Zone humide

huile sur toile, 89×116 cm

It’s a corner of greenery where a river flows. Herons laze or fish for minnows there. Neckties on feet dream of highways. Four lanes of concrete against the squirrels and helmets without feathers to sing the song of progress. Apparently, that’s the only way: destroy the landscape to get there faster. Where?

In the garden

huile sur toile, 116×89 cm

“I’m trying to see the landscape. Besides Leonardo, the Renaissance and classical painting approached it from the perspective of form, somewhat like the gaze of a Greek statue. Impressionism approached it through light. Expressionism through emotional disfiguration. Modern art with the gaze of the city dweller and their distant vision in masses. Cézanne and De Staël painted splendid modern landscapes. Balthus, in his Italian landscapes, attempted to reconcile modern and classical visions. That of professional landscape painters calculates more than it sees. What’s ours? I don’t know. Here, in the garden, we oscillate between photographic striptease, luminous impression, the desire for form, and the premonition of its dislocation. Between the body of the landscape and the landscape of the body.” 

Venice on tour

huile sur toile, 90×116 cm

To see or not to see, that is the question :


huile sur toile, 50×150 cm

The goal of figurative art is not to duplicate reality in its entirety but to capture spatio-temporal values, that is, selective values corresponding to the common memory of a certain group and the capacity of that group to intervene in the physical and human order that surrounds it.” – Pierre Francastel in “L’image, la vision et l’imagination.” Our satellites see everything but will never see a landscape. GPS (Global Positioning System) programs our transits, but the landscape does not transit; it changes from one moment to the next from the same point or another. Satellites are indeed blind in guiding us.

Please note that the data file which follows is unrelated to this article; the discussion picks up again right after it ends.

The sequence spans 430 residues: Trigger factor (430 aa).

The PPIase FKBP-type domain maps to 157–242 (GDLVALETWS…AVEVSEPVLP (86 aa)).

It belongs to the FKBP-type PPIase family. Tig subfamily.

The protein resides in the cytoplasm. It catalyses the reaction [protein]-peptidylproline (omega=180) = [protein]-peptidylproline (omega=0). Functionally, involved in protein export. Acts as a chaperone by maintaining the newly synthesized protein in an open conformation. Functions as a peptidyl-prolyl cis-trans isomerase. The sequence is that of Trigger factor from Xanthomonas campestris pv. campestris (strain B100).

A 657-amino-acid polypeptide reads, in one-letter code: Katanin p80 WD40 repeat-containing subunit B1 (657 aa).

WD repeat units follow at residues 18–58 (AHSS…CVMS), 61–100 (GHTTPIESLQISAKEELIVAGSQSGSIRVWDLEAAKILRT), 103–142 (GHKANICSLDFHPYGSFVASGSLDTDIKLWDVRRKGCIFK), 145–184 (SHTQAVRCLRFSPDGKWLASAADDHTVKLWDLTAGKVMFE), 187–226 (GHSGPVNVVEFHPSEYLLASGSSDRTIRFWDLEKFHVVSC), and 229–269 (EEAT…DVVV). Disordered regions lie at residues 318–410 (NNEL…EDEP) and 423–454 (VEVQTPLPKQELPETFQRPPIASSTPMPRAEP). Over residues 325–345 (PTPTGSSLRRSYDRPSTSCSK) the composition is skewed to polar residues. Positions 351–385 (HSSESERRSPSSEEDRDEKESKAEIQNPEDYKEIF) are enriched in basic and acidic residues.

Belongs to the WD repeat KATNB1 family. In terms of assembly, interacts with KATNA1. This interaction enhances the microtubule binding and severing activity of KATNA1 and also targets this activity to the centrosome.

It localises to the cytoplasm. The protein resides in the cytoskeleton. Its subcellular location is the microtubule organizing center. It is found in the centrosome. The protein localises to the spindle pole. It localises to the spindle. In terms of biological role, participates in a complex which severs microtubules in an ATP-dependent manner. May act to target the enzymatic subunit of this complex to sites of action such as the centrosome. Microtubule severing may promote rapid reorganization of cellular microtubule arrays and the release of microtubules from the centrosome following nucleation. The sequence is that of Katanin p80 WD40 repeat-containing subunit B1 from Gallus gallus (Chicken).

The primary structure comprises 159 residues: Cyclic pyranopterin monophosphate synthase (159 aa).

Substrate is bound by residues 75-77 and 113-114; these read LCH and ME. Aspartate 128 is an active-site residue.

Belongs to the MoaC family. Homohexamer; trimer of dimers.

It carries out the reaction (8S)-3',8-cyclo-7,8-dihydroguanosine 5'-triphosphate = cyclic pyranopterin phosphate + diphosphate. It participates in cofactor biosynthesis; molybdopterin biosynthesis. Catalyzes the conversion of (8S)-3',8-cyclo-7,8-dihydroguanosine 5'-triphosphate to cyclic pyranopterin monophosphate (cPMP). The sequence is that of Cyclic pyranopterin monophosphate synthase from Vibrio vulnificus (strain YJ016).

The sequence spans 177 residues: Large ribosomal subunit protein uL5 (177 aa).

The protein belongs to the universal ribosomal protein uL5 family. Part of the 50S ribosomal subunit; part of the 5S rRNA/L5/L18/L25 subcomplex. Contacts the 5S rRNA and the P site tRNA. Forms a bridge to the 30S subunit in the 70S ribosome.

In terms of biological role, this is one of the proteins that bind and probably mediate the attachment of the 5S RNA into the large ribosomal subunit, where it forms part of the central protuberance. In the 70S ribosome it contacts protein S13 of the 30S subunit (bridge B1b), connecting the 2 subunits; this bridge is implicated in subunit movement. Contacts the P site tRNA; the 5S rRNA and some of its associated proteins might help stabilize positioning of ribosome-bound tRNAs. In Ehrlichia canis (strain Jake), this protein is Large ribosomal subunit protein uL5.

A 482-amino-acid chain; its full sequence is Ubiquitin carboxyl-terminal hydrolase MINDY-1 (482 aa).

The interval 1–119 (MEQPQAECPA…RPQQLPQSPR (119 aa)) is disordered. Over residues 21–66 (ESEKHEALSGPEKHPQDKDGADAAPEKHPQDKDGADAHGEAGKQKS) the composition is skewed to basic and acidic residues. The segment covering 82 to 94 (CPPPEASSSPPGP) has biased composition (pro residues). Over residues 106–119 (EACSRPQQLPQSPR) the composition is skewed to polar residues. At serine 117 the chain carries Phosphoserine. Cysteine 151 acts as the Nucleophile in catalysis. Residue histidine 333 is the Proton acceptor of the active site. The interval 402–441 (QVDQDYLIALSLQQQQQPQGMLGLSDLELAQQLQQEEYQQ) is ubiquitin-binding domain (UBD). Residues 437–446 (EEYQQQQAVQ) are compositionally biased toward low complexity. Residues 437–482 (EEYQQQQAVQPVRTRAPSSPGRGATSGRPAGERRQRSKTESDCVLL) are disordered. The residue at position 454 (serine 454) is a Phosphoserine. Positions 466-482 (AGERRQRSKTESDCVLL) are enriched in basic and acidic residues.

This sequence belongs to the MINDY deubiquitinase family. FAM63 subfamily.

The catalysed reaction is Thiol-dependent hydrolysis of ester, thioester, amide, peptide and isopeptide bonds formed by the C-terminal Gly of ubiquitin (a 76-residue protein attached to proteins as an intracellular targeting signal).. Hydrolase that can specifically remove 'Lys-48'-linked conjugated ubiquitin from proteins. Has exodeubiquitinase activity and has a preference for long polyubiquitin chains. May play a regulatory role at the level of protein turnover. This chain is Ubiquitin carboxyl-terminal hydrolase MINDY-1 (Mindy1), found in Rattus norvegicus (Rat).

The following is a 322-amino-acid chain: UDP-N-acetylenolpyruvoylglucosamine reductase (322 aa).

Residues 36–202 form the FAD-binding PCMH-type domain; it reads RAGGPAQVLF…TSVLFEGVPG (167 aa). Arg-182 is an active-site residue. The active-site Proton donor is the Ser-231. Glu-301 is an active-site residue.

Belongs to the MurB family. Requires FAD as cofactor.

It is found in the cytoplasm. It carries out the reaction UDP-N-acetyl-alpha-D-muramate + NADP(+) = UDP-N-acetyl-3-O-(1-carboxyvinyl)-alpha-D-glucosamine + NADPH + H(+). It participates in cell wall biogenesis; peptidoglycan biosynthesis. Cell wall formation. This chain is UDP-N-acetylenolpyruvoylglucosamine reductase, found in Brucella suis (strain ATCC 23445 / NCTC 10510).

A good reason

huile sur toile, 60×50 cm, coll. particulière

Painting a “still life,” that’s a good reason to open a bottle of Selosse. And if I trust my taste buds, this nature is not dead at all! I’m not usually a big Champagne drinker, but a Selosse wine is never ordinary and it’s already a work of art…

Three onions and a paint brush

huile sur toile, 40×60 cm Prix800€ + envoi

I started by painting these three onions. The painting didn’t stand up. Because the motif is not enough, nor what is wrongly called imitation. It’s the painting that commands. So I added the brush. That’s what makes it stand. Because it’s the brush that brings the painting space to life.

Ô scarole!…

huile sur toile, 20×20 cm, coll. particulière Prix500€ + envoi

May Chuck Berry forgive me for this title. I enjoyed half of this salad for lunch, I kept the heart for the studio. Escarole is fragile, you have to be quick before its cascade of leaves collapses. Hopefully, we’ll eat it…

An apple

huile sur toile, 20×20 cm Prix500€ + envoi

In my small Parisian studio, I dedicate myself to “still lifes.” Tackling an apple after Cézanne is risky, even lost in advance. Nevertheless, one must dare, otherwise there is no art that holds. The painter Carlos Pradal told me, in essence, what he learned from his teacher Bergounian: the essence lies in the emptiness around the object. Obviously, a bit of Carlos’s spirit may have passed into my hand…

3 reported peppers

huile sur toile, 50×61 cm Prix600€ + envoi

There are some pretty fiery peppers at the market. I wanted to paint them. I chose them in accordance with the traffic code. Decontextualization in the realization of a still life is a process that, if I’m not mistaken, the seventeenth century knew how to use well. Out of the context of the kitchen, storage, or dining table, fruits or vegetables take on an existential dimension. You only see them, there’s only them to see. In their presence of color and form. The Spaniards knew how to make metaphysics with still lifes. As a Frenchman and therefore a bit mischievous, I gave us the bill, paid contactlessly, please.

Gourmandise du soir

huile sur toile, 50×50 cm, coll. Particulière

Cette nature pas si morte j’espère, est dédiée à feu mon ami Henry Frédéric Roch.


huile sur toile, 120×90 cm, Coll. particulière

Sunrise on the first day of spring. Ariège is a beautiful country.

Strawberries and chocolate

huile sur toile 50x50cm, Coll. particulière